Employee Welfare Activities

by Audra Bianca ; Updated September 26, 2017

It is up to the firm to take steps to benefit employees. If employees do not believe that their organization values them and adopts benefits for them, such as employee welfare programs, they will not be as invested in their jobs as they might be. They will find a place to work where they can feel committed and happy with their jobs and receive a satisfactory level of benefits.


An employee welfare program is a benefit that will cost the employer money, be provided by another source or be free. What is important is that the employee welfare program adds to the employee's personal and professional life. Also, at least some employees must assign value to the employer's welfare programs, or these programs will not really relate to their individual welfare.

Financial Security Programs

It is difficult to imagine what is meant by this broad term. You might think of programs such as compensating employees and offering group health benefits. Some programs contribute to an employee's financial security by providing monetary support when there is a change in an employee's work status, and these may be required by law. Employees who become involuntarily unemployed can apply for unemployment benefits in the U.S. In each state, workers who are injured or become sick at work might be entitled to medical benefits and other compensation through a workers' compensation program. Their families could be entitled to benefits when workers are killed on the job.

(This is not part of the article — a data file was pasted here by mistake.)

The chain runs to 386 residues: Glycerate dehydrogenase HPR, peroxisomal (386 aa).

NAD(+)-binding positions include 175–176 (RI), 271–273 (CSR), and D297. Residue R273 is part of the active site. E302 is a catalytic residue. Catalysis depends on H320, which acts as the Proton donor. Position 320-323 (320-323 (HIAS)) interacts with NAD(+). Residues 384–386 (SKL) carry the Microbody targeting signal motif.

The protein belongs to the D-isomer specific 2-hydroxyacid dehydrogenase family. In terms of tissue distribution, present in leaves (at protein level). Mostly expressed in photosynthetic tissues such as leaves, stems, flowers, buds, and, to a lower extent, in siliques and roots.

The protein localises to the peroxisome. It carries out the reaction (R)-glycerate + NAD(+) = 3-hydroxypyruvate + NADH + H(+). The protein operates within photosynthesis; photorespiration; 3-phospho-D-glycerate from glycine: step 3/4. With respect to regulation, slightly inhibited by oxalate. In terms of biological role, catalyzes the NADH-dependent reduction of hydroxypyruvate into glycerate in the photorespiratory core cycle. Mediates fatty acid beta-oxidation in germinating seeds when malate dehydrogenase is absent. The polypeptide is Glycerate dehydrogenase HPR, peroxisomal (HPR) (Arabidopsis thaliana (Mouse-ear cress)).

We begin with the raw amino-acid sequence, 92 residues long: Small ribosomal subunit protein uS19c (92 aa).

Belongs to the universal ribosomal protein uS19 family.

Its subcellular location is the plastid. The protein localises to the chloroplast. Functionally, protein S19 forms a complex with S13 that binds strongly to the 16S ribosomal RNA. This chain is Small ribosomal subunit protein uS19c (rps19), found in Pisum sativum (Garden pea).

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Professional Development

These programs help employees believe they are valued by the organization. An organization provides some benefits directly to employees, such as extra training, mentoring and workplace programs that help employees build skills and abilities. Employers can also pay for professional development for employees outside the organization, either upfront or through employee reimbursement.

Pay Structures

Ever since organizations have standardized employee pay structures, they have begun to experiment with schemes for giving extra compensation, which directly improves an employee's welfare. For example, an employer might use a pay-for-performance system in which the employees with the best performance evaluations get a bonus or raise. Or an employer might consider other factors, such as extra compensation for contributing innovative ideas or length of service.

About the Author

Audra Bianca has been writing professionally since 2007, with her work covering a variety of subjects and appearing on various websites. Her favorite audiences to write for are small-business owners and job searchers. She holds a Bachelor of Arts in history and a Master of Public Administration from a Florida public university.

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